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UPDATED: Senate Passes Slimmed-Down Stimulus


The U.S. Senate approved its "lite" version of a federal infusion of cash for education today by a vote of 61-37, with just three Republicans crossing the aisle to support an $838 billion economic stimulus measure that would provide some $80 billion for education programs.

That's less than the $140 billion for education in the $819 billion House stimulus measure, but still a sizable chunk of change, considering the Senate bill would have more money for education than the U.S. Department of Education's entire $59.2 billion discretionary budget.

The Senate's original bill contained about the same amount of education spending as the House legislation. But $16 billion was eliminated in grants for school construction, and direct aid to states for education was reduced, all as part of a compromise worked out by moderate lawmakers.

More details available in this story.

Update: Sounds like the positioning has already begun for conference and supporters of the billions in school construction funds are trying to get it back. The House version still includes $14 billion in school construction grants.

Rep. George Miller, D-Calif., the chairman of the House Education and Labor Committee, just released this statement:

“While I am glad the Senate has now joined the House in passing legislation to get our economy moving forward again, it appears the Senate bill creates about 400,000 fewer jobs than the House legislation. With more Americans losing their jobs by the day, we must make every effort to bring that figure up.

“As President Obama has said, one way we can do that is by restoring investments to modernize our nation’s schools and colleges. The $14 billion to repair, renovate and update public schools included in the House plan would create at least 315,000 more jobs than what the Senate bill generates. Modernizing our schools and colleges is a common-sense way we can quickly create jobs while helping our students get a 21st century education, and should get restored to this plan as negotiations move forward.”

Sounds pretty on-message, considering President Barack Obama's plug for school construction in last night's prime-time press conference, and Secretary of Education Arne Duncan's school visit today, in which he made a pitch for school construction.

Could be an uphill battle though. Republicans, and some moderate Democrats, have long argued that school construction is a state and local responsibility. They're worried that including money for the program in the stimulus bill could set a dangerous precedent.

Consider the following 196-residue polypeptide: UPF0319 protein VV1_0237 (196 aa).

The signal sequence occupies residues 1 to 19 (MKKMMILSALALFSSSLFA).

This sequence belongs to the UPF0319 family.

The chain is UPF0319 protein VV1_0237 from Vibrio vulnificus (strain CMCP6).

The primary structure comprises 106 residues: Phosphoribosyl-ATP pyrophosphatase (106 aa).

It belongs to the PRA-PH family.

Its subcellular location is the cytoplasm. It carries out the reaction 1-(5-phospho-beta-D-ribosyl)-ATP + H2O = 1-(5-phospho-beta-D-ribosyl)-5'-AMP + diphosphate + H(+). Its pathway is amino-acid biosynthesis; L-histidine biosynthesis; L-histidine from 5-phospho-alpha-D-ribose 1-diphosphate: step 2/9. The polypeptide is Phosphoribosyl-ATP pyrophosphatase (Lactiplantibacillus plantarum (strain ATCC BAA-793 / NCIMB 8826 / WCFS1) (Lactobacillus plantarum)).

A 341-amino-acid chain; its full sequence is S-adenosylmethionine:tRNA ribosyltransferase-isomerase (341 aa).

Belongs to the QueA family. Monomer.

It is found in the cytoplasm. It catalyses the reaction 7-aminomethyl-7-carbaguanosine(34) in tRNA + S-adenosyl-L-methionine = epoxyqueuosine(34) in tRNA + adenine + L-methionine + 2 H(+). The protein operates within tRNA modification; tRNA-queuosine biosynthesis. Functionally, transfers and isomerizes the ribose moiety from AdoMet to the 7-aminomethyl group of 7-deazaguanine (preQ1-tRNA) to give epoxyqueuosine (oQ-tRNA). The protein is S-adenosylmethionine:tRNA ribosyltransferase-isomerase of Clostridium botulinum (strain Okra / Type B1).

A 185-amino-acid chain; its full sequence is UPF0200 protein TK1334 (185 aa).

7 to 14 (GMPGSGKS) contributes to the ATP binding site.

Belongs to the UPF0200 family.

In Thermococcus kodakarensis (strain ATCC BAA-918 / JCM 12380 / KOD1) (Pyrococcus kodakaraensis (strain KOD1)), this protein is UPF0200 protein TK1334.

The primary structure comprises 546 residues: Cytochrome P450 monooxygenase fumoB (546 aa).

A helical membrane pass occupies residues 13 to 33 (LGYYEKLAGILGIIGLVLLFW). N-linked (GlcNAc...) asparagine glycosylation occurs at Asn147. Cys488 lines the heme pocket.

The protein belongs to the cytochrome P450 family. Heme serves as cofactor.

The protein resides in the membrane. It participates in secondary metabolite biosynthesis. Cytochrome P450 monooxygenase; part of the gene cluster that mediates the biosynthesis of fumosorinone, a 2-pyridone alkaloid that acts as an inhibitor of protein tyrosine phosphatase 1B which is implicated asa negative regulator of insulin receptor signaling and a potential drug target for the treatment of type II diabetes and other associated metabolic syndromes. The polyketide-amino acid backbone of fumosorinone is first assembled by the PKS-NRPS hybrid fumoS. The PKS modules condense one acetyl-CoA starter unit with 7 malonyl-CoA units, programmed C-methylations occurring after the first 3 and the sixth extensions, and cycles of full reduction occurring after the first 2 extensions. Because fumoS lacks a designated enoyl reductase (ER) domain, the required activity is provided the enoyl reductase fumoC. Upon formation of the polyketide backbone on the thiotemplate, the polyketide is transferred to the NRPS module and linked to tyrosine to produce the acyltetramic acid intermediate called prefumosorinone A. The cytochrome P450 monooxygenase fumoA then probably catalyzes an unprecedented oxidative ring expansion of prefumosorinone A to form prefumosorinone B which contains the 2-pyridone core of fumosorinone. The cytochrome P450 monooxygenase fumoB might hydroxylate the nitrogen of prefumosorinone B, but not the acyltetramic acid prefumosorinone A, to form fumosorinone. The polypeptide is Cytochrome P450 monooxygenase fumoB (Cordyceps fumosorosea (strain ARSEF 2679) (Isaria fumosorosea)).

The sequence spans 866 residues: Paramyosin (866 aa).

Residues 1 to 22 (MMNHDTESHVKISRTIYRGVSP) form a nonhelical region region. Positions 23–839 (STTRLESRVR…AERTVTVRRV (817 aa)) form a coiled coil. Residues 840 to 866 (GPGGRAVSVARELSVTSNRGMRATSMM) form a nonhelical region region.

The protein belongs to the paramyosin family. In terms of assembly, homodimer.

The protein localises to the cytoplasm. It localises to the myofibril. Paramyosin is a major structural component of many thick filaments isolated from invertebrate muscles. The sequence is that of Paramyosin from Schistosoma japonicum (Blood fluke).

Group: Tie Education Funding To Corporal Punishment Ban
.The stimulus package winding through Congress has lots of money for education. Reports indicate that most funds would go to economically depressed districts struggling to meet desired education outcomes.

Are lawmakers throwing money at education programs using worn out, unsupported practices like corporal punishment? Probably so, and they could do something about it. They could tie education funding to ending practices like corporal punishment.

Twenty-one states still allow educators to hit children with boards as punishment for breaking school rules. It’s an antiquated and barbaric practice that sometimes leads to injuries requiring medical care and hospitalization. It is not supported by research and has been condemned by more than 50 national child/family-serving professional organizations like the American Medical Association, the American Academy of Pediatrics, the National Education Association, the American Bar Association and the American Psychological Association.

More than a quarter of a million school children are paddled annually according to the U.S. Department of Education in its latest survey. Children paddled most frequently are poor, minorities, children with disabilities and boys.

Where is most of the paddling done? The paddle swings most often in states with poor education outcomes – low achievement levels, high dropout rates, and poor graduation rates. These are the education programs which are most likely to see increased funding to help them improve education outcomes.

Every education program imposes conditions on how schools use money. The government prohibits physical punishment to train animals under the Animal Welfare Act, the Horse Protection Act and other laws. Don’t school children deserve protection from being hit with boards?

Tying corporal punishment bans to federal funding would end the practice.

Nadine Block, Executive Director of the Center for Effective Discipline and co-chair of EPOCH-USA

155 W. Main Street #1603, Columbus, OH 43215

(614) 221-8829 [email protected]

www.stophitting.org corporal punishment laws, status of use, effects, and alternatives

I've stated here before. I am pro-education. But I cannot in good conscience support something that has been proven over and over (here and abroad) to be a FAILURE.

The government grows programs... the programs expand to fill the larger void.. what congressman or senator will then CUT funding down the road?

How soon will the money be spent? As educators, one would think you, most of all, would be all over the long-term effects of this.

I am PRO modernizing. Trust me. I think our education system nationwide sucks. But at the expense of collapsing our way of life, I have to shout it from the mountain - NO NO NO.

We NEED to send letters and make it known that Money to help the economy is not a waste but a NEED. Education has been the lowest thing in this Countries Agenda since it started. We NEED to back Obama and put the screws on the Fat Cats in Washington whom never went to public school. People WAKE-UP this is our time to Help Fix Our Problem. Get all the people you know and communicate with to jump in and speak out loud before its to LATE.
Paul Schmidt

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